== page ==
A trial is a process in which parties to a dispute come together to present information in the form of evidence in a formal setting, usually a court, before a judge, jury, or other designated finder of fact, for resolving the dispute. If the trial is held before a group of members of the community, it is called a jury trial. If the trial is held before a judge, it is called a bench trial. A civil trial is generally held to settle a dispute between private parties.
When the parties do not agree to have a bench trial, a jury is selected. USCS Fed Rules Civ Proc R 38 states that on any issue triable of right by a jury, a party may demand a jury trial by serving the other parties with a written demand which may be included in a pleading.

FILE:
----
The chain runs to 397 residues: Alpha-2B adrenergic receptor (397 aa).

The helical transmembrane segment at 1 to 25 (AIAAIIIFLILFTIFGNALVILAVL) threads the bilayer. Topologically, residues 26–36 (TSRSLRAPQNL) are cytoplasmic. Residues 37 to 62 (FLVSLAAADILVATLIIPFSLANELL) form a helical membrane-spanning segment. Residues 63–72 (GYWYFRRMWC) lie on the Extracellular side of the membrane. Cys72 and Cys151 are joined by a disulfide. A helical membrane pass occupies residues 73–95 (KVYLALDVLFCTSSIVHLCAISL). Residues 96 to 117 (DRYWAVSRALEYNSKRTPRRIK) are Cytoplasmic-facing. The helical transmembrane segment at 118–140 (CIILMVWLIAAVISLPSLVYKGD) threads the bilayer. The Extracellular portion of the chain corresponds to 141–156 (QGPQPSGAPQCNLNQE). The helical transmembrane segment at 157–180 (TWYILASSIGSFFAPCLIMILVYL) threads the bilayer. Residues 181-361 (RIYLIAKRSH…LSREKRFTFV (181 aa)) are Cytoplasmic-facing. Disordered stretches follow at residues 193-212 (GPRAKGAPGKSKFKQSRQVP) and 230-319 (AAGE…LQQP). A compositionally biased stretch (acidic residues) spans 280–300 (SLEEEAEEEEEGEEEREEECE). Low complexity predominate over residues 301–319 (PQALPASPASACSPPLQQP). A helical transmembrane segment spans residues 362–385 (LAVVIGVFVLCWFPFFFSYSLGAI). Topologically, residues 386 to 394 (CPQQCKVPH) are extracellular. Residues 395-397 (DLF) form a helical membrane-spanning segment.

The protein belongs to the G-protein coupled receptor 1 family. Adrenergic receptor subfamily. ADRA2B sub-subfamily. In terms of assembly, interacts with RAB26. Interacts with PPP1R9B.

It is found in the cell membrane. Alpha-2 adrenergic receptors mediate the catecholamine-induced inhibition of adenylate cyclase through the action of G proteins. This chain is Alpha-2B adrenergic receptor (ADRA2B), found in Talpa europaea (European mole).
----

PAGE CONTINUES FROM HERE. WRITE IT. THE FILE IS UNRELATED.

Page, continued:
The jury trial proceedings begin once the jury has been impaneled. During opening statements, the plaintiff’s attorney explains the nature of the case, addressing the jury. Thereafter, the defendant’s attorney may offer an opening statement.
After direct testimony by witnesses, defendant’s attorneys may cross-examine the witnesses. If the defendant has witnesses, they may give testimony, and the plaintiff’s attorneys may cross-examine them.
Finally, both the parties will give a closing argument, summing up the evidence presented. Thereafter, the judge instructs the jury on the law to apply in deciding the case.